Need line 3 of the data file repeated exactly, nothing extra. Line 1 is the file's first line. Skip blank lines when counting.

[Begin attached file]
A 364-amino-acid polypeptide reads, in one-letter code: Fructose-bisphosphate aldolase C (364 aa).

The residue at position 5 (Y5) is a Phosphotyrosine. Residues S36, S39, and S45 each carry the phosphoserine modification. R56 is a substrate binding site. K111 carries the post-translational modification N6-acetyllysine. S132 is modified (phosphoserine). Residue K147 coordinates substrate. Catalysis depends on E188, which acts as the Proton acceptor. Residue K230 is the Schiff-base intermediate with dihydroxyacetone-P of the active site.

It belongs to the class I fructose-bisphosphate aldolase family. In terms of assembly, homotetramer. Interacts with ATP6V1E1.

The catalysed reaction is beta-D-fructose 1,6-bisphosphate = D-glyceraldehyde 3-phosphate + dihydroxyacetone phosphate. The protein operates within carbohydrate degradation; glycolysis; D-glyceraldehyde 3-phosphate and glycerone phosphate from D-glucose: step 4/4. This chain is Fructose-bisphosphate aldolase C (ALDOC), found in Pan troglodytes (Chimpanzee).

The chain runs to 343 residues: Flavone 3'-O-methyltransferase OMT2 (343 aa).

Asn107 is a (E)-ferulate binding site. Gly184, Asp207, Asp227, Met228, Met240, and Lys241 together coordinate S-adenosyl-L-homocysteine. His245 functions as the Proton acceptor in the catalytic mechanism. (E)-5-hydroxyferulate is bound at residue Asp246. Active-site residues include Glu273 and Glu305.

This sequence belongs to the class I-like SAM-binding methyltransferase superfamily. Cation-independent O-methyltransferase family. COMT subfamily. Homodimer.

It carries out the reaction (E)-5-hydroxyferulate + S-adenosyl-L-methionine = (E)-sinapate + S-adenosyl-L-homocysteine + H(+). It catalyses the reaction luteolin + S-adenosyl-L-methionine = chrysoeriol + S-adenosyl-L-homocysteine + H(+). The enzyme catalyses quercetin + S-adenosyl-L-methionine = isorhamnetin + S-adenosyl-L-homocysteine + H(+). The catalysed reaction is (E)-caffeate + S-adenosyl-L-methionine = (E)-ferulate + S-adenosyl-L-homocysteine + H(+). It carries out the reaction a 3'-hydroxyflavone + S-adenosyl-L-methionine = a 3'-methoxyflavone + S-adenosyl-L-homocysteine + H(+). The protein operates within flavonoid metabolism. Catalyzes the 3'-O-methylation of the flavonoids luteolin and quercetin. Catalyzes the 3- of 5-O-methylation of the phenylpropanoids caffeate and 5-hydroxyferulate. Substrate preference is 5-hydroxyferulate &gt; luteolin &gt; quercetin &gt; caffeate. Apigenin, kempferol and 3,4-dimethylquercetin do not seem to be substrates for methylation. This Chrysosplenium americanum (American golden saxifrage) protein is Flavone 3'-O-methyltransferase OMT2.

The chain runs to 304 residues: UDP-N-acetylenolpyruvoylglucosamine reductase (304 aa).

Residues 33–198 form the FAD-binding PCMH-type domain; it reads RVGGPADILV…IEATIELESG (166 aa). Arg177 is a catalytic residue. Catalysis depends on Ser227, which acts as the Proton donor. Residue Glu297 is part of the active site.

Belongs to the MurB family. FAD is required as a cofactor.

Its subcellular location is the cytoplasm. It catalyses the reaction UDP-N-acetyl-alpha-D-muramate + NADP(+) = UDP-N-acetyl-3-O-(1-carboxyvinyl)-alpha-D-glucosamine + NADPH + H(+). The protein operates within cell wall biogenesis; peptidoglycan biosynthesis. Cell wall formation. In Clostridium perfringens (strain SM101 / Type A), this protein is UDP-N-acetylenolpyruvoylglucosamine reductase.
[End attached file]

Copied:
It belongs to the class I fructose-bisphosphate aldolase family. In terms of assembly, homotetramer. Interacts with ATP6V1E1.